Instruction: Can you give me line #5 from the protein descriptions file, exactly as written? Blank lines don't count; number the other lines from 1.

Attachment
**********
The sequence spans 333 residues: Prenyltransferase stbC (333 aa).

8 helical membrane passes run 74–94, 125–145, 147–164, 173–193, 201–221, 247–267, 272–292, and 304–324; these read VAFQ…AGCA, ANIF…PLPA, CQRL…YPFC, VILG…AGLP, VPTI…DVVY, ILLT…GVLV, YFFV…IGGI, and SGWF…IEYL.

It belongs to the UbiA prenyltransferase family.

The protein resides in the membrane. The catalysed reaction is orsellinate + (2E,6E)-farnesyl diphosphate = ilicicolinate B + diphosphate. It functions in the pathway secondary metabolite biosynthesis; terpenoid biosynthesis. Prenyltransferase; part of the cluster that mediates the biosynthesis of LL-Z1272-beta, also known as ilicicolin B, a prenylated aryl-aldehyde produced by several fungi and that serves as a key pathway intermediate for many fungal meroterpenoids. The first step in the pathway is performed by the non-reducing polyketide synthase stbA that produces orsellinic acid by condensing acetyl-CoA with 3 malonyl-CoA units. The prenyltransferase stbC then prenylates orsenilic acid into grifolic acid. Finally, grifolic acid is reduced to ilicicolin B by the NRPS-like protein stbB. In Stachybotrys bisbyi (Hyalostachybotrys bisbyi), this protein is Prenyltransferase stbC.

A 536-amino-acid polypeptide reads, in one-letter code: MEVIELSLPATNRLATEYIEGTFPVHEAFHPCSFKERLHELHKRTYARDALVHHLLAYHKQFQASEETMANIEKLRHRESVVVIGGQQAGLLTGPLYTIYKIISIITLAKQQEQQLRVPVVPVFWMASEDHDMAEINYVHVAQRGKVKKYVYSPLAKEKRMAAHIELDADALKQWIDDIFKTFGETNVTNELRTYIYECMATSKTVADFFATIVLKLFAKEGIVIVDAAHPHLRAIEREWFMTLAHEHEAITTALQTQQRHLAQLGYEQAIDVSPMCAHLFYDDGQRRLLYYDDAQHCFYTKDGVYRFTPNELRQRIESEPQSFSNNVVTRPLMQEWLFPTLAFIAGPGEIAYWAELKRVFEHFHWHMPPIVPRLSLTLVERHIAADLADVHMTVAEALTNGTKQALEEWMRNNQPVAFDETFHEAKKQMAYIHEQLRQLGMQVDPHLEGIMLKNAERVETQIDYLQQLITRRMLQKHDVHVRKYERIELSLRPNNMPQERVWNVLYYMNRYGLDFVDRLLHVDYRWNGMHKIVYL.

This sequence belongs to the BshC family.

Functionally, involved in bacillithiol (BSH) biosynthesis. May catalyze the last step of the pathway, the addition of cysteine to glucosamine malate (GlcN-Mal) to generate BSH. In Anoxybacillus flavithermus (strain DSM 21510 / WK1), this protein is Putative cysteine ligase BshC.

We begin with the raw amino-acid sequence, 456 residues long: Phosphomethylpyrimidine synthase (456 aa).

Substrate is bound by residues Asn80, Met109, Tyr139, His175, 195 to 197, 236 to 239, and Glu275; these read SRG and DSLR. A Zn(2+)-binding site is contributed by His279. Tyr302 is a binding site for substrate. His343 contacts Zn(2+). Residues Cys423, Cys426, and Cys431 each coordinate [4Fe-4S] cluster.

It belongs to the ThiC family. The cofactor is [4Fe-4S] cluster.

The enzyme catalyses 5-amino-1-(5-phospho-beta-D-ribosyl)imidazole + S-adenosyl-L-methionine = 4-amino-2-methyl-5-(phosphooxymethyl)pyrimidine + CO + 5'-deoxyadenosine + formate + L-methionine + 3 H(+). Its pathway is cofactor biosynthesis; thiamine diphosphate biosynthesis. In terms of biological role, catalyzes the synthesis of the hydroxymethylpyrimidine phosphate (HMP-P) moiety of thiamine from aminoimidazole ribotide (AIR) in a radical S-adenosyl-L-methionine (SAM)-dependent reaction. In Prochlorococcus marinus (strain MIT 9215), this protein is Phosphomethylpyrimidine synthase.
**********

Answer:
A 536-amino-acid polypeptide reads, in one-letter code: MEVIELSLPATNRLATEYIEGTFPVHEAFHPCSFKERLHELHKRTYARDALVHHLLAYHKQFQASEETMANIEKLRHRESVVVIGGQQAGLLTGPLYTIYKIISIITLAKQQEQQLRVPVVPVFWMASEDHDMAEINYVHVAQRGKVKKYVYSPLAKEKRMAAHIELDADALKQWIDDIFKTFGETNVTNELRTYIYECMATSKTVADFFATIVLKLFAKEGIVIVDAAHPHLRAIEREWFMTLAHEHEAITTALQTQQRHLAQLGYEQAIDVSPMCAHLFYDDGQRRLLYYDDAQHCFYTKDGVYRFTPNELRQRIESEPQSFSNNVVTRPLMQEWLFPTLAFIAGPGEIAYWAELKRVFEHFHWHMPPIVPRLSLTLVERHIAADLADVHMTVAEALTNGTKQALEEWMRNNQPVAFDETFHEAKKQMAYIHEQLRQLGMQVDPHLEGIMLKNAERVETQIDYLQQLITRRMLQKHDVHVRKYERIELSLRPNNMPQERVWNVLYYMNRYGLDFVDRLLHVDYRWNGMHKIVYL.